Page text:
interview: andrés jaque, chief curator of the shanghai biennale, introduces 'bodies of water'
 

interview: andrés jaque, chief curator of the shanghai biennale, introduces 'bodies of water'

launched in 1996, the shanghai biennale is the first international biennial of contemporary art in mainland china and one of the most influential art events in asia. in 2020, for the first time, the biennale will operate as an eight-month, evolving event conceived as a collective undertaking by artists, activists, and institutions. the biennale will unfold in three phases between november 2020 and june 2021. to realize this ambitious proposition, shanghai’s power station of art — the event’s organizer and permanent venue — appointed a curatorial team led by architect and writer andrés jaque.

 

to learn more about the 13th shanghai biennale we spoke with chief curator andrés jaque, who introduced the event’s theme and how it relates to its main venue — the power station of art. read the interview in full below.

interview andrés jaque
andrés jaque | image by miguel de guzmán (main image © power station of art)

 

 

designboom (DB): can you start by introducing the theme, and some of the topics you hope to explore with this biennale?

 

andrés jaque (AJ): the 13th shanghai biennale is titled ‘bodies of water’, and it will reflect on the way human bodies are interconnected with other bodies, with infrastructures, landscapes and environments; through diverse forms of fluidity. breathing, sueding, menstruating, flushing, discharging, ejaculating, feeding, transfusing, decomposing are all bodily features that challenge the notion of the individual bodies as self-confined. they allow to question the collective forms of wet-togetherness, as the sites where the potentials, alternatives and challenges that shape the planet can be experienced, sensed and intervened.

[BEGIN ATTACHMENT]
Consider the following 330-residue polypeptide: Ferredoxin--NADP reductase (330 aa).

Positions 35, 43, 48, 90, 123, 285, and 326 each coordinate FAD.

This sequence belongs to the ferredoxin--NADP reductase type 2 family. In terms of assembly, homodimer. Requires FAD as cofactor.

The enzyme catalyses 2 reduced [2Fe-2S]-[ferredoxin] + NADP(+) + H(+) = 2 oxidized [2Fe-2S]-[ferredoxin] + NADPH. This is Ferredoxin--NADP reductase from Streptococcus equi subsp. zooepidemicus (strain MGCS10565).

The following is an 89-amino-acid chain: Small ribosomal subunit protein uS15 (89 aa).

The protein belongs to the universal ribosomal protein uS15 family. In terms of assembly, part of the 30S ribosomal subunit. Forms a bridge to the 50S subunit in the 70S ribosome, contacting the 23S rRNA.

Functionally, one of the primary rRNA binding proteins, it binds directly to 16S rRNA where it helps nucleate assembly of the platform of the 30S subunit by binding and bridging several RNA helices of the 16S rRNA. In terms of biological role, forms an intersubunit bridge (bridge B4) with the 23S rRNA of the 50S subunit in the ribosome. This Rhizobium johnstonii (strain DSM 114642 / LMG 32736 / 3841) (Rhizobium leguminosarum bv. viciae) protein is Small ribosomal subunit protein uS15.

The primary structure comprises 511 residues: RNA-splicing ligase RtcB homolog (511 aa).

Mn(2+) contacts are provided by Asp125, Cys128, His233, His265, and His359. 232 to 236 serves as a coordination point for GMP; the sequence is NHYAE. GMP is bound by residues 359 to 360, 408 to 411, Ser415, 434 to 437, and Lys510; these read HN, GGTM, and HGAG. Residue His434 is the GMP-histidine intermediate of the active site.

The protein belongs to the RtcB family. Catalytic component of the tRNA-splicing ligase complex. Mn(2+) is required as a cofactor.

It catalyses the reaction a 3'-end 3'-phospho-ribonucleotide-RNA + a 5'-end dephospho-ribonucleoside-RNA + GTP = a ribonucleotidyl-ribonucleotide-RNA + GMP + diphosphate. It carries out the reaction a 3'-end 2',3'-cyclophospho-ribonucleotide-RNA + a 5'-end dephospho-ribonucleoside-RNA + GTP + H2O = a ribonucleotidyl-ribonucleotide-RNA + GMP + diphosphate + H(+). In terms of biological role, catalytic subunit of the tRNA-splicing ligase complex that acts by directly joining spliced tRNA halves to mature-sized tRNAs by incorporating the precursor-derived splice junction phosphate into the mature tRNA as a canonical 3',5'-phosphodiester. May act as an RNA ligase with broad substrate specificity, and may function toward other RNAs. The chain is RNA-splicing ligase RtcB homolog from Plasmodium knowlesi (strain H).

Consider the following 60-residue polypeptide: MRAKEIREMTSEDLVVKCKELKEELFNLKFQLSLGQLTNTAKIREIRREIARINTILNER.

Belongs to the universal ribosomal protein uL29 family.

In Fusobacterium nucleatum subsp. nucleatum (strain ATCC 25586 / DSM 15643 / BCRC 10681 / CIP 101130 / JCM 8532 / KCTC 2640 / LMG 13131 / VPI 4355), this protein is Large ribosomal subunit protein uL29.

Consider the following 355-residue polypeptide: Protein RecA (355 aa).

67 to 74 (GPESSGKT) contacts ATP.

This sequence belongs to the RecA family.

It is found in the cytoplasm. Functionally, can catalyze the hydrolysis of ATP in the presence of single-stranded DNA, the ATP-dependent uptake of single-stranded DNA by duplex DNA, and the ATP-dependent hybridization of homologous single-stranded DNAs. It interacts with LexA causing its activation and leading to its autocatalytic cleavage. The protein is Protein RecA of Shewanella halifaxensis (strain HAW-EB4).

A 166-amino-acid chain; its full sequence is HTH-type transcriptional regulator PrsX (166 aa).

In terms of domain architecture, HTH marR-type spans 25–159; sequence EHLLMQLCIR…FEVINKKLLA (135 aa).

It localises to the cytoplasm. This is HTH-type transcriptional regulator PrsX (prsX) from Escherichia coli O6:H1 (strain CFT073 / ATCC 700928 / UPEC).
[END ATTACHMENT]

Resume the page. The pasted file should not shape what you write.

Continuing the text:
the curatorial team of the 13th shanghai biennale is composed by you mi, marina otero, lucia pietroiusti, filipa ramos and myself. each of us contribute to this inquire from different perspectives and sensitivities. the biennale approaches ‘bodies of water’ as a collective conversation that convenes artists, thinkers, activists and the public to experiment with bodily forms of environmental engagement.

interview andrés jaque
concept image of the theme, produced for the biennale by paula vilaplana de miguel

 

 

DB: what aspects of shanghai, and the power station of art, make it a fitting venue for this theme?

 

AJ: the shanghai biennale is the oldest and best attended art biennale in china. its main venue is the power station of art, a former electric power station placed in the huangpu river bank. this building, that now is shanghai’s most important contemporary art museum is directly related to the modern development of the city.

 

this power plant fueled the industrial development of shanghai’s yangpu bund (a 20-mile long riverfront industrial district). but this building is also imbricated with the historical exploration of an entire region. a steady flow of cargo boats sailed along the yangtze river — that results from the melting of the glaziers of the tibetan plateau — to bring the coal extracted along the river to this power station. these flows — ice melting, coal extraction, energy production — are all part of the way shanghai’s industrialization. a process that transformed the city, but also its population; contributing to turn a city of fishermen, farmers, traders and artisans into a gigantic industrial working force; by reconstructing the daily life and the bodies of shanghai’s population.

interview andrés jaque
image courtesy of the shanghai biennale

 

 

AJ (continued): these ecosystem of entangled circulations are embedded in the materiality of the building of the power station of art. as its large pipes express, the PSA building is just a node in extended systems on interdependencies and flows. this biennale will work with the buildings of its different venues not as mere containers, but as actors and subjects with whom art works will interact.

 

the biennale will not be contained in the building of the power station of art, instead it will expand along the huangpu river, occupying key points along the yangpu bund, along the yangtze river and across the city of shanghai. we consider the entire body of water that connects the tibetan plateau with the yangtze river delta and the oceanic system the actual site where this biennale is situated.